Perhaps not a cure but certainly another critical tool in the anticancer armamentarium.
If you’ve ever read our introduction to the left in my profile as to why this blog is called Terra Sigillata, you’d know that the first trademarked drug was dirt itself (or soil to be exact). Terra Sigillata was a special fatty clay harvested from the Greek isle of Lemnos and then punched into planchets with a special seal. Because it contained kaolin, a component of Kaopectate, it was useful for treating gastrointestinal disorders, and its high mineral content was useful for treating deficiencies that were common in the day (around 500 B.C.).
Well, the soil has given us a new compound whose semi-synthetic derivative is about to be reviewed for approval by the US FDA’s Oncological Drugs Advisory Committee (ODAC).
The drug is called ixabepilone (ix-uh-BEP-i-lone) and is derived from a class of compounds called epothilones. Epothilones were first isolated from a soil-dwelling bacterium called Sorangium cellulosum (a myxobacterium for those interested). The beauty of epothilones is two-fold: they stabilize the microtubules of cancer cells much like other breast cancer drugs such as Taxol/paclitaxel or Taxotere/docetaxel; however, they are more potent than these “taxanes” and still kill breast cancer cells that have evolved to develop resistance to taxanes.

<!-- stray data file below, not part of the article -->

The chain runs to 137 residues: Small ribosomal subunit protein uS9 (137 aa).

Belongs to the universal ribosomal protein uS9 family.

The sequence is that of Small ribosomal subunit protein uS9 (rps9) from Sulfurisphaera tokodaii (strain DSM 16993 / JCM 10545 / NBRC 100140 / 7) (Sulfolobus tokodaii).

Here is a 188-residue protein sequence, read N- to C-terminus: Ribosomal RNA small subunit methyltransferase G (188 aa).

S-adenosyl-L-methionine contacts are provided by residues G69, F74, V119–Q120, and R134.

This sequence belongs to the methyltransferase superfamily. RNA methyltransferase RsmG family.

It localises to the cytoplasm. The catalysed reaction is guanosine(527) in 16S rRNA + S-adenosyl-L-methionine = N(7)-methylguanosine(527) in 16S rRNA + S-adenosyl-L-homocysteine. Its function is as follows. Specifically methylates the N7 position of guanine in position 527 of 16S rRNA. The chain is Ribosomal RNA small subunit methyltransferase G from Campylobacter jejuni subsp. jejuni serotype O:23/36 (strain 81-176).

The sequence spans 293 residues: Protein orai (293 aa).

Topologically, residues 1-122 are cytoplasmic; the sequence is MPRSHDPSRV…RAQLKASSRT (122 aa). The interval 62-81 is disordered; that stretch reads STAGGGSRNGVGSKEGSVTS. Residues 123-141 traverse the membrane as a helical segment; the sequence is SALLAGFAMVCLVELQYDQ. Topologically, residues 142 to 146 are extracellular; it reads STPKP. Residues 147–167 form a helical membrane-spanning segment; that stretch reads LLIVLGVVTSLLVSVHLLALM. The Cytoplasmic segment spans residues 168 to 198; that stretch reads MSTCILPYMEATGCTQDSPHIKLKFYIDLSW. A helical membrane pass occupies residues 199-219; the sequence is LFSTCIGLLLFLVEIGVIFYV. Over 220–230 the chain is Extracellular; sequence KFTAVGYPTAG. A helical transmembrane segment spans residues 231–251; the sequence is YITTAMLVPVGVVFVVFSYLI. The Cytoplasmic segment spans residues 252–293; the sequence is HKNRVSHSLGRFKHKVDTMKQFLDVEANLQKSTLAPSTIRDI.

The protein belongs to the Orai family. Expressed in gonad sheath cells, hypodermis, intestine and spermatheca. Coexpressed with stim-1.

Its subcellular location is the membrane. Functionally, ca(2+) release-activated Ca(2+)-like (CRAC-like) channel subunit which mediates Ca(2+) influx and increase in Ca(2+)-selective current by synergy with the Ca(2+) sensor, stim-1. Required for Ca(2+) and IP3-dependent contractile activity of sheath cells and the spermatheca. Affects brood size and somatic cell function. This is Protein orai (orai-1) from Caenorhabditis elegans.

So, in women with breast cancer for whom Taxol or Taxotere no longer works, ixabepilone might be another life-prolonging option. The proposed trade name by the corporate developer, Bristol-Myers Squibb, would be Ixempra. (For basic science and translational oncology readers, the compound has also been known in the literature as BMS 247550).
The Health Blog of the Wall Street Journal has a little more on the business side of this remarkable class of compounds.
Let it suffice to say that those of us in academic natural product research would be tickled to see ixabepilone approved.